Thursday, February 10, 2011

Finding Paradise on Kangaroo Island

As excited as I was to go to the Australian Open and see Melbourne, after the turmoil that Oprah’s visit caused to my trip, the thing that kept me going (literally) was the week at the end in South Australia, especially my trip to Kangaroo Island.  Everyone I met who had ever been there couldn’t stop talking about how wonderful it was and every photo I had seen confirmed it.  Still, seeing is believing and I quickly became a believer.

It was a quick 20 minute flight on Rex Regional Express from Adelaide to Kingscote.  Rob, my tour guide from Exceptional Kangaroo Island was waiting for me in the airport.  He had gotten the message that I was interested in going to some wineries and visiting the distillery, but since my tour was private (the company will do anything from small groups to fully customized individual itineraries) he asked me what I really wanted to do.  It didn’t take me long to blurt out, “go to the beach!”   Rob responded that there were about 50 beaches to see on the island and he would get me to as many as possible.  I couldn’t have been happier as I was on week three of my Australian adventure and the only beach I had seen was the few minutes at Glenelg the previous day.

We were starting our tour on the North Coast of the island.  Kangaroo Island is much bigger than I had imagined.  It is actually the size of the Long Island I had grown up on.  The difference here was that the population (not counting the kangaroos, koalas, wallabies and other non-humans) was only about a tenth of that of the New York peninsula!  This allowed for plenty of open space and a place where people that lived 50 miles apart to easily know each other. 

Just a mile from the airport we stopped to see a sleeping koala in a River Red Gum tree, known to the marsupials as home.  There are six varieties of koalas on this island and their population went from 18 in 1923 to 35,000 in 1997, when the island began sterilizing and relocating them to other parts of Australia before they destroyed all the trees.  It was a perfect 85 degree day and that meant the koalas would enjoy partaking in their ritual 20 hours of sleep so we were off to more exciting places.

Before I would get to see the white sand, we had a stop to make for some white liquor.  Rob whipped out a container of Australian baked goods and I filled my stomach enough to handle the wares of Kangaroo Island Spirits (KIS).  I’d be lying if I said the distillery was an attraction to miss (it’s really just a small building), but the spirits are worth a visit.   John has a KIS Wild Gin made with a wild juniper that is just full of herbs.  KIS Mulberry Gin is the first flavored gin that I’ve tasted and I loved it.  The grape-based KIS Vodka is available plain and in samphire, a salty plant that tastes a bit like pickles or relish, making a great dirty martini.  The Anisette reminded me of the one my grandfather used to put in his espresso and the KIS Chili Vodka is a spicy as it sounds! There is also a selection of liqueurs.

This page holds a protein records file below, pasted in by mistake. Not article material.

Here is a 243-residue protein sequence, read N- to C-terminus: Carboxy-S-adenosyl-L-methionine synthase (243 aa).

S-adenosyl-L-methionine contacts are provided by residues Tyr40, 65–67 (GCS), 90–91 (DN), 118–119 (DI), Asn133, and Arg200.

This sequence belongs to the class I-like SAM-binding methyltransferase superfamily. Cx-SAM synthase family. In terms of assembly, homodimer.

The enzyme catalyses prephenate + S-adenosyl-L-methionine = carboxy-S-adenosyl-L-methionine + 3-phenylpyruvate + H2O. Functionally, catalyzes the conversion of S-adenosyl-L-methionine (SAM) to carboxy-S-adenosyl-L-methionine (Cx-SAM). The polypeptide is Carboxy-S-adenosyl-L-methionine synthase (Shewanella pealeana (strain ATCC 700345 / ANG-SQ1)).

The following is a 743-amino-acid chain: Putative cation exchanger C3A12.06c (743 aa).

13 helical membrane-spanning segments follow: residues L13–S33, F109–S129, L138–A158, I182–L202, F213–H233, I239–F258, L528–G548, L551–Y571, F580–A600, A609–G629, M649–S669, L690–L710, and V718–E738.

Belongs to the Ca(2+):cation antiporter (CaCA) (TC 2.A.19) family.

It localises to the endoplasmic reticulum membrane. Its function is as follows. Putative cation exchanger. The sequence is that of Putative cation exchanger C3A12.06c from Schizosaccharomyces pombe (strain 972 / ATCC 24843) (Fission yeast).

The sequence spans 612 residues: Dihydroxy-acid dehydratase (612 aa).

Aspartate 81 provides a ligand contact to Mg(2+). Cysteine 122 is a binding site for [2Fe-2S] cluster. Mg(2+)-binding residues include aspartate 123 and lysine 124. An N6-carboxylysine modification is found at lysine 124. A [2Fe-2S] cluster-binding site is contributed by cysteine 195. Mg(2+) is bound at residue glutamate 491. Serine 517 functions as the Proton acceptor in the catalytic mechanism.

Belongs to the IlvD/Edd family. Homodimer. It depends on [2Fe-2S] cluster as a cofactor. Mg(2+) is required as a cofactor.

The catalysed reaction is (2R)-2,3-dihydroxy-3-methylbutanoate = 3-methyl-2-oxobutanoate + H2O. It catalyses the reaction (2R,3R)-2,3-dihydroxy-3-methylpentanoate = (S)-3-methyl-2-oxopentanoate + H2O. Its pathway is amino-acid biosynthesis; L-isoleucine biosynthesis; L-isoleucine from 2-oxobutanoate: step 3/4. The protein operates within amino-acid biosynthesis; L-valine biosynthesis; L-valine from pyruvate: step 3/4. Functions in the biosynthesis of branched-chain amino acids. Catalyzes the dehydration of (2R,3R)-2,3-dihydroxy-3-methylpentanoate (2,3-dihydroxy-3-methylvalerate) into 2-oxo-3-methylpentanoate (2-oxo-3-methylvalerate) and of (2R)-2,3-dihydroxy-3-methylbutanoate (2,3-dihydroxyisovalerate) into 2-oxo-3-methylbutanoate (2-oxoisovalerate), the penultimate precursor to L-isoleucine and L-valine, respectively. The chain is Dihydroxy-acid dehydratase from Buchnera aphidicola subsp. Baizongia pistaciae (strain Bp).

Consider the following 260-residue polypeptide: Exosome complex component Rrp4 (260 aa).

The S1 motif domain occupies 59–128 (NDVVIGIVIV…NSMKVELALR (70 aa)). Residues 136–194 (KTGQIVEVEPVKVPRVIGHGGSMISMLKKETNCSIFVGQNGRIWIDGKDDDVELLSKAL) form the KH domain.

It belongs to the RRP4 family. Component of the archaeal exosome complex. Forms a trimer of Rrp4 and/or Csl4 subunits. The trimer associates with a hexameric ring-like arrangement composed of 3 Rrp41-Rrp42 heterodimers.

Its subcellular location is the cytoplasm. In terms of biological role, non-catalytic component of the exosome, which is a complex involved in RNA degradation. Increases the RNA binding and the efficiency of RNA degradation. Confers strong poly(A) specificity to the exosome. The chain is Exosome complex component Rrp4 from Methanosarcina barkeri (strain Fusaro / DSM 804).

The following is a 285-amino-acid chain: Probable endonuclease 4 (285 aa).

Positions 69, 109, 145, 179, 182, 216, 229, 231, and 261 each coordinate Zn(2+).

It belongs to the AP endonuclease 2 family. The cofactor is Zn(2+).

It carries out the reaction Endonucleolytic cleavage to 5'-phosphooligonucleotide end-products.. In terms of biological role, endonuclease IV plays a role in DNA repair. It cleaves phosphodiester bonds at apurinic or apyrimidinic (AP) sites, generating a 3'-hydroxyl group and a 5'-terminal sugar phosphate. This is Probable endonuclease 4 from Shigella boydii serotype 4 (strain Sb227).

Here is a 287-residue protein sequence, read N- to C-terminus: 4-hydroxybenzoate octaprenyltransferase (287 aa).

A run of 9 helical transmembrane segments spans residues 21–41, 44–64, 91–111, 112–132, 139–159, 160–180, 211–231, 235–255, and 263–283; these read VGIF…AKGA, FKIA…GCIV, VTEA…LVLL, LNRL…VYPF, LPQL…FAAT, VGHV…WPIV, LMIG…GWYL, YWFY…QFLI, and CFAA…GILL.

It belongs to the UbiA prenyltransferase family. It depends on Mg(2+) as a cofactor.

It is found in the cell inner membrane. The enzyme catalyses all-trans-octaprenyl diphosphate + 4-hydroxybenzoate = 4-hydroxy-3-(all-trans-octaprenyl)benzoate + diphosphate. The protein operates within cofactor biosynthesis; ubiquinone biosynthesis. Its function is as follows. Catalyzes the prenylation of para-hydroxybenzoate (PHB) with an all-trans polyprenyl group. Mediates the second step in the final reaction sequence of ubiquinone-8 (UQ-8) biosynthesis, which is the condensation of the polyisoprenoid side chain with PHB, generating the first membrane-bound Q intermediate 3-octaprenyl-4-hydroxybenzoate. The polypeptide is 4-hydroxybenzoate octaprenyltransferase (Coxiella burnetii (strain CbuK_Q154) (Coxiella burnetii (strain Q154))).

We then drove through Kingscote and stopped for my first view of the water (there are 450 miles of coastland). The Pelicans were all sitting there on the calm, sheltered waters of the northern side, a good spot for fishing scallops and lobsters.  We got back in the jeep to Bay of Shoals Winery.  They produce a nice selection of typical Australian wine, including Chardonnay, Riesling, Rose, Shiraz and Sauvignon Blanc.  It was the Sauvignon that caught my eye (or rather, my taste buds), with enough tropical and peach tones that it didn’t need to be too sweet.

We drove to the next beach, passing a salt lake (the first I’ve ever seen outside of Salt Lake City, UT) and an Emu Bay Lavender Farm, where I had to make a quick stop.  We then took a look at the light blue-green waters of Jaom Beach (above, left), a good place for snorkeling and diving, before heading to Emu Beach (right), a perfect mixture of flat white sand, no rocks and turquoise water.  It was there that Rob set up a picnic lunch with free range chicken, local cheeses, salad and bread with pumpkin spread.  For the first time since I had arrived Down Under, I felt I was really in Australia as I watched the light waves on the sea and drank a glass of yet another great Kangaroo Island Sauvignon Blanc, this one from False Cape Wines.

After Emu Bay, we stopped at Island Pure Sheep Dairy, where Rob got the delicious cheese from lunch.  I also tasted their great Greek-style yogurt before we were off to Seal Beach, which has no seals.  Since Rob is a recognized tour guide, we passed the official groups and walked the long bridges down to the beach where we sat for about a half hour watching the sea lions frolic on the sand!  There were so many of them that I couldn’t believe to count – mothers, fathers, babies – all spread out (see the video below).

We stopped for a very quick view of the golf course, the smallest of four on the island which don’t have actually putting “greens.”  Then it was Vivonne Bay (right), where the beach was also stunning and the water almost purple.  At this point we were on the South Coast, where the Southern Ocean leads nowhere except Antarctica, 3,000 miles away.  I thought it was just a bit more beautiful than our next stop, Hanson Bay, where the white peaks of the waves didn’t go quite as far as my stop for the night – the Kangaroo Island Wilderness Retreat.

1 comment:

  1. That definitely seems to be the paradise!
    Were those animals in the beach?
    In my rent apartments Buenos Aires I used to watch TV shows about this paradisaic places, but I never had the opportunity to visit one of them.